When using gVim on Windows 7 I cannot use ^] (CTRL+]) to jump to tags as described in the Vim documentation:

<C-LeftMouse>                   *<C-LeftMouse>* *CTRL-]*
CTRL-]      Jump to the definition of the keyword under the
            cursor.  Same as ":tag {ident}", where {ident} is the
            keyword under or after cursor.
            When there are several matching tags for {ident}, jump
            to the [count] one.  When no [count] is given the
            first one is jumped to. See |tag-matchlist| for
            jumping to other matching tags.
            {Vi: identifier after the cursor}

This used to bother me a lot when learning Vim. In the end I managed to solve it by using this hacky mapping

nnoremap <leader>t :tag <c-r><c-w><cr>

which allowed me to jump to tags using \t (I used the default setting of \ as<leader>).

This is not a problem for me anymore as I now only use gnu/linux for programming and I have already read pretty much all help there is to read. But considering that this contributed to making my experience learning Vim so much worse I ask here to get this solved for people who are in the same situation I was in.

Why doesn't CTRL+] work for me on Windows 7 and how can it be fixed?

Edit: The title has been edited with the information that this problem is caused by the keyboard layout I used.

  • Can you provide more information? Why doesn't it work? Do you have ctags installed? What error message do you get, if any, when you try using Ctrl-] on a word?
    – akshay
    Commented Dec 5, 2015 at 22:23
  • 1
    I just managed to figure it out! The problem was because I used an keyboard layout that requires ^] to be entered using Ctrl-AltGr-9 which does not work within Vim. I answered my own question with this information.
    – wefwefa3
    Commented Dec 5, 2015 at 22:59
  • 2
    FWIW, <C-]> on an AZERTY Mac keyboard is obtained by pressing <C-$>, $ being in the same physical location as ] on QWERTY keyboards.
    – romainl
    Commented Dec 6, 2015 at 9:20
  • I remember a solution which involved using MS Keyboard Layout Creator to "inject" the key combination (i.e. the OS didn't generate a key code at all when Ctrl-] was pressed. Or was it for Ctrl-[ ?)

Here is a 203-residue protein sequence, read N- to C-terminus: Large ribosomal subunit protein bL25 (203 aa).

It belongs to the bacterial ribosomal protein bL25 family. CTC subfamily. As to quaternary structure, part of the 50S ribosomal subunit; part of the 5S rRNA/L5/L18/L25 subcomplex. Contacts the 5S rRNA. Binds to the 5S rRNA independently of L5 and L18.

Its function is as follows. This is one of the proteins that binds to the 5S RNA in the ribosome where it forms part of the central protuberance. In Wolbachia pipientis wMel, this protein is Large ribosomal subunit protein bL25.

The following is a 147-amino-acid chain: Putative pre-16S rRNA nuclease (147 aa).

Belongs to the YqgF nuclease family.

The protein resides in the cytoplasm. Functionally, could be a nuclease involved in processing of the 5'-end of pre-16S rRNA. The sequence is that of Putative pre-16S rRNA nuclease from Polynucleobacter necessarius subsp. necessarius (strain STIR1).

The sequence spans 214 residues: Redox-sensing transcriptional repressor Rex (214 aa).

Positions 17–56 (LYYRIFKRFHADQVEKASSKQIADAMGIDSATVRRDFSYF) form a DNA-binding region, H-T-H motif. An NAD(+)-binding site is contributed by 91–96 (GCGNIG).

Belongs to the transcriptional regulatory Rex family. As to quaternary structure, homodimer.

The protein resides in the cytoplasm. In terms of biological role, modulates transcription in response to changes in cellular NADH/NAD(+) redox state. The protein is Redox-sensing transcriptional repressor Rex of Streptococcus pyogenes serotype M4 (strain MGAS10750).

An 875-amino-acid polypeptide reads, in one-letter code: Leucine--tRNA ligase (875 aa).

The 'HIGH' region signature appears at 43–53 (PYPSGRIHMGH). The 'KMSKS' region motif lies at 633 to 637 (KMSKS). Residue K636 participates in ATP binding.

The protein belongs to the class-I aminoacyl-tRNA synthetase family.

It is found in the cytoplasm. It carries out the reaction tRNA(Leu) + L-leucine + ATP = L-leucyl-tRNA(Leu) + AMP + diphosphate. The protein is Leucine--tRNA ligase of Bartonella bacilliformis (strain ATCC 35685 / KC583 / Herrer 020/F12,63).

– VanLaser
    Commented Dec 6, 2015 at 12:37
  • 1
    @romainl: thanks for mentioning this. Reminded me of my own question I asked on SO on this topic. Answered by... you :-)
    – eckes
    Commented Dec 6, 2015 at 12:48

3 Answers 3


Say hello to knowledge fragmentation: https://stackoverflow.com/q/6932702/520162 This question was already asked and answered on StackOverflow.

The key is to press CTRL and the key that is located where the ] lives on the US keyboard. I had the issue with a QUERTZ German keyboard and have to press CTRL-+

Compare: US keyboard: US keyboard

German keyboard: German keyboard

Another obvious way would be to simply remap the functionality to a different keystroke. Since you want to go to the tag under the cursor, you could use oo for this:

:map oo <C-]>

I just found out why I had this problem.

The cause of the problem

The problem is that I used a Non-English keyboard layout on my Windows 7 computer.

The backslash character is entered using Alt Gr+9 on my Non-English keyboard layout. This leads to that ^] would be entered using Ctrl+Alt Gr+9. This simply does not work within Vim.

I do not know why that is:

  • The problem could be in hardware. Maybe the problem is caused by limited keyboard ghosting (but I have the same problem with a keyboard that is supposed to be able to register 6 keys at once).

  • The problem could be in software. Vim maybe was not programmed with this in mind.

I would appreciate if someone else who uses a Non-English keyboard could comment on if ^] works as it should on their machine.

The solution

The problem is fixed by simply changing to an English keyboard layout. Unfortunately I have found no other solution.

So you have to use an English layout instead. Vim's user interface is also designed with an English keyboard layout in mind. Using an English keyboard layout is also advantageous in programming because characters like [, { and ; that are frequently used in programming become easier to reach (no Alt Gr stretch). So switching can even make your life more comfortable!

The problem will be about entering characters in your main language. Then you have to resort to using digraphs (see :help digraphs).

Another way to solve it this problem would be to use this hacky mapping that was mentioned in the question:

nnoremap <leader>t :tag <c-r><c-w><cr>

Which allows the user to jump to a tag with \t (if <leader> is set to \ as it is by default).

  • 5
    This is no solution, this is surrender.
    – eckes
    Commented Dec 6, 2015 at 12:32

An interesting exception:

Using the corresponding keys on English keyboard worked for me, until I tried Vim under git-bash in windows.

In that case the intuitive solution worked:
Ctrl + combination for ]

For me:
Ctrl+Alt Gr+9

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